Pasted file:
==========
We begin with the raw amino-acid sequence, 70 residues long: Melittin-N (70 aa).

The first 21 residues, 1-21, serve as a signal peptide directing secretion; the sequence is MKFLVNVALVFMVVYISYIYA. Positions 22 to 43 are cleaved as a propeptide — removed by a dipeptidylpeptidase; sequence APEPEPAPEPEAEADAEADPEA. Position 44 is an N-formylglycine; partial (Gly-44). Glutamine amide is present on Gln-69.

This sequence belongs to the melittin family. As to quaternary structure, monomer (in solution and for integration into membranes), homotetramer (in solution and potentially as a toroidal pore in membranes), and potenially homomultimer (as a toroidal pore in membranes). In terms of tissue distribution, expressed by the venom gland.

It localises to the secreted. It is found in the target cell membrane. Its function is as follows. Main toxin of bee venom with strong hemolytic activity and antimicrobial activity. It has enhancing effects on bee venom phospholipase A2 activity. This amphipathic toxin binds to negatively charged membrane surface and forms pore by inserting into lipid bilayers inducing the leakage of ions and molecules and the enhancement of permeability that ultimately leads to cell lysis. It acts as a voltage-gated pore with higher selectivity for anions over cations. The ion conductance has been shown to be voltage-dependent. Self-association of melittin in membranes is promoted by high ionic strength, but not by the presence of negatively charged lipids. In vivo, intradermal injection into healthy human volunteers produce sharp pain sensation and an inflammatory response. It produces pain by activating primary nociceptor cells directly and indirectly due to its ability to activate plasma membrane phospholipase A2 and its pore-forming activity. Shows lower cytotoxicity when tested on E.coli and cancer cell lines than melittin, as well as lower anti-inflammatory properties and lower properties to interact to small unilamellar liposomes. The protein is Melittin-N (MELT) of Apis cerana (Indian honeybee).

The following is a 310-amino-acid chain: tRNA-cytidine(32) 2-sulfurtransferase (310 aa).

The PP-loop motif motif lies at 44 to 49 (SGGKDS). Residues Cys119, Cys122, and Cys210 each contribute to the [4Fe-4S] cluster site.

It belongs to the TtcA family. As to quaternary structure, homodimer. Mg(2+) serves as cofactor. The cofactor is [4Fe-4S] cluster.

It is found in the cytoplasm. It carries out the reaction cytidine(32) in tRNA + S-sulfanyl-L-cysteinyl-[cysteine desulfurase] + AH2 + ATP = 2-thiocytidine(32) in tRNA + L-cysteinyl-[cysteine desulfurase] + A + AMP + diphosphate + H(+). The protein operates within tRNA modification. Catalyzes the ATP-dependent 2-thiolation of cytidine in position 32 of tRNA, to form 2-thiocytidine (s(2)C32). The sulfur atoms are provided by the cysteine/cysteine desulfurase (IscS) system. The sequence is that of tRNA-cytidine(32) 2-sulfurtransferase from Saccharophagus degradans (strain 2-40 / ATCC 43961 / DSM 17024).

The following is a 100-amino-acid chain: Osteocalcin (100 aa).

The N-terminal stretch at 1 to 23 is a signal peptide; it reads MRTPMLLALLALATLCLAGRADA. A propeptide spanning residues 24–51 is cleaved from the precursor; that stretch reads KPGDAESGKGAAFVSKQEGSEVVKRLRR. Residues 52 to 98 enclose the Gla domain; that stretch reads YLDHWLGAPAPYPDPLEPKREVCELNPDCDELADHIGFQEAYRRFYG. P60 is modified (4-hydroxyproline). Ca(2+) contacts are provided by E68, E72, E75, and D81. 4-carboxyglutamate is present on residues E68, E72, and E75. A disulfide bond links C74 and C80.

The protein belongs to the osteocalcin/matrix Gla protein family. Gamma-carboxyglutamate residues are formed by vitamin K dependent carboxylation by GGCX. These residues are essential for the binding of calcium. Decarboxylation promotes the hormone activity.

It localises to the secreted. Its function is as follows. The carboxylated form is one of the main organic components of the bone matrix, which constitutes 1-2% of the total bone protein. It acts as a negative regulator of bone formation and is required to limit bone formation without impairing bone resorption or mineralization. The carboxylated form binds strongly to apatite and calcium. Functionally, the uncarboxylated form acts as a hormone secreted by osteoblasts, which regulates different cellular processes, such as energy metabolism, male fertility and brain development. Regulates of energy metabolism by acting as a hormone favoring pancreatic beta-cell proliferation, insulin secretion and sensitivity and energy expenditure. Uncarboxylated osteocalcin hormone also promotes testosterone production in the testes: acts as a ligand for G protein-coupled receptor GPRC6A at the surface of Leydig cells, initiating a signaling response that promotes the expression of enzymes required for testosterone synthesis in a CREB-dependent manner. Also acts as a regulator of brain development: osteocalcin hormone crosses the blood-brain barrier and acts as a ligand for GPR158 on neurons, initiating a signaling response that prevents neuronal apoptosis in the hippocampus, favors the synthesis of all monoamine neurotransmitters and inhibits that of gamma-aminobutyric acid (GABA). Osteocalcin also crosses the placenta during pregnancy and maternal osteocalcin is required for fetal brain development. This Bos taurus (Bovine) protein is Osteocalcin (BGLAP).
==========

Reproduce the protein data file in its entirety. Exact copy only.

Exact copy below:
We begin with the raw amino-acid sequence, 70 residues long: Melittin-N (70 aa).

The first 21 residues, 1-21, serve as a signal peptide directing secretion; the sequence is MKFLVNVALVFMVVYISYIYA. Positions 22 to 43 are cleaved as a propeptide — removed by a dipeptidylpeptidase; sequence APEPEPAPEPEAEADAEADPEA. Position 44 is an N-formylglycine; partial (Gly-44). Glutamine amide is present on Gln-69.

This sequence belongs to the melittin family. As to quaternary structure, monomer (in solution and for integration into membranes), homotetramer (in solution and potentially as a toroidal pore in membranes), and potenially homomultimer (as a toroidal pore in membranes). In terms of tissue distribution, expressed by the venom gland.

It localises to the secreted. It is found in the target cell membrane. Its function is as follows. Main toxin of bee venom with strong hemolytic activity and antimicrobial activity. It has enhancing effects on bee venom phospholipase A2 activity. This amphipathic toxin binds to negatively charged membrane surface and forms pore by inserting into lipid bilayers inducing the leakage of ions and molecules and the enhancement of permeability that ultimately leads to cell lysis. It acts as a voltage-gated pore with higher selectivity for anions over cations. The ion conductance has been shown to be voltage-dependent. Self-association of melittin in membranes is promoted by high ionic strength, but not by the presence of negatively charged lipids. In vivo, intradermal injection into healthy human volunteers produce sharp pain sensation and an inflammatory response. It produces pain by activating primary nociceptor cells directly and indirectly due to its ability to activate plasma membrane phospholipase A2 and its pore-forming activity. Shows lower cytotoxicity when tested on E.coli and cancer cell lines than melittin, as well as lower anti-inflammatory properties and lower properties to interact to small unilamellar liposomes. The protein is Melittin-N (MELT) of Apis cerana (Indian honeybee).

The following is a 310-amino-acid chain: tRNA-cytidine(32) 2-sulfurtransferase (310 aa).

The PP-loop motif motif lies at 44 to 49 (SGGKDS). Residues Cys119, Cys122, and Cys210 each contribute to the [4Fe-4S] cluster site.

It belongs to the TtcA family. As to quaternary structure, homodimer. Mg(2+) serves as cofactor. The cofactor is [4Fe-4S] cluster.

It is found in the cytoplasm. It carries out the reaction cytidine(32) in tRNA + S-sulfanyl-L-cysteinyl-[cysteine desulfurase] + AH2 + ATP = 2-thiocytidine(32) in tRNA + L-cysteinyl-[cysteine desulfurase] + A + AMP + diphosphate + H(+). The protein operates within tRNA modification. Catalyzes the ATP-dependent 2-thiolation of cytidine in position 32 of tRNA, to form 2-thiocytidine (s(2)C32). The sulfur atoms are provided by the cysteine/cysteine desulfurase (IscS) system. The sequence is that of tRNA-cytidine(32) 2-sulfurtransferase from Saccharophagus degradans (strain 2-40 / ATCC 43961 / DSM 17024).

The following is a 100-amino-acid chain: Osteocalcin (100 aa).

The N-terminal stretch at 1 to 23 is a signal peptide; it reads MRTPMLLALLALATLCLAGRADA. A propeptide spanning residues 24–51 is cleaved from the precursor; that stretch reads KPGDAESGKGAAFVSKQEGSEVVKRLRR. Residues 52 to 98 enclose the Gla domain; that stretch reads YLDHWLGAPAPYPDPLEPKREVCELNPDCDELADHIGFQEAYRRFYG. P60 is modified (4-hydroxyproline). Ca(2+) contacts are provided by E68, E72, E75, and D81. 4-carboxyglutamate is present on residues E68, E72, and E75. A disulfide bond links C74 and C80.

The protein belongs to the osteocalcin/matrix Gla protein family. Gamma-carboxyglutamate residues are formed by vitamin K dependent carboxylation by GGCX. These residues are essential for the binding of calcium. Decarboxylation promotes the hormone activity.

It localises to the secreted. Its function is as follows. The carboxylated form is one of the main organic components of the bone matrix, which constitutes 1-2% of the total bone protein. It acts as a negative regulator of bone formation and is required to limit bone formation without impairing bone resorption or mineralization. The carboxylated form binds strongly to apatite and calcium. Functionally, the uncarboxylated form acts as a hormone secreted by osteoblasts, which regulates different cellular processes, such as energy metabolism, male fertility and brain development. Regulates of energy metabolism by acting as a hormone favoring pancreatic beta-cell proliferation, insulin secretion and sensitivity and energy expenditure. Uncarboxylated osteocalcin hormone also promotes testosterone production in the testes: acts as a ligand for G protein-coupled receptor GPRC6A at the surface of Leydig cells, initiating a signaling response that promotes the expression of enzymes required for testosterone synthesis in a CREB-dependent manner. Also acts as a regulator of brain development: osteocalcin hormone crosses the blood-brain barrier and acts as a ligand for GPR158 on neurons, initiating a signaling response that prevents neuronal apoptosis in the hippocampus, favors the synthesis of all monoamine neurotransmitters and inhibits that of gamma-aminobutyric acid (GABA). Osteocalcin also crosses the placenta during pregnancy and maternal osteocalcin is required for fetal brain development. This Bos taurus (Bovine) protein is Osteocalcin (BGLAP).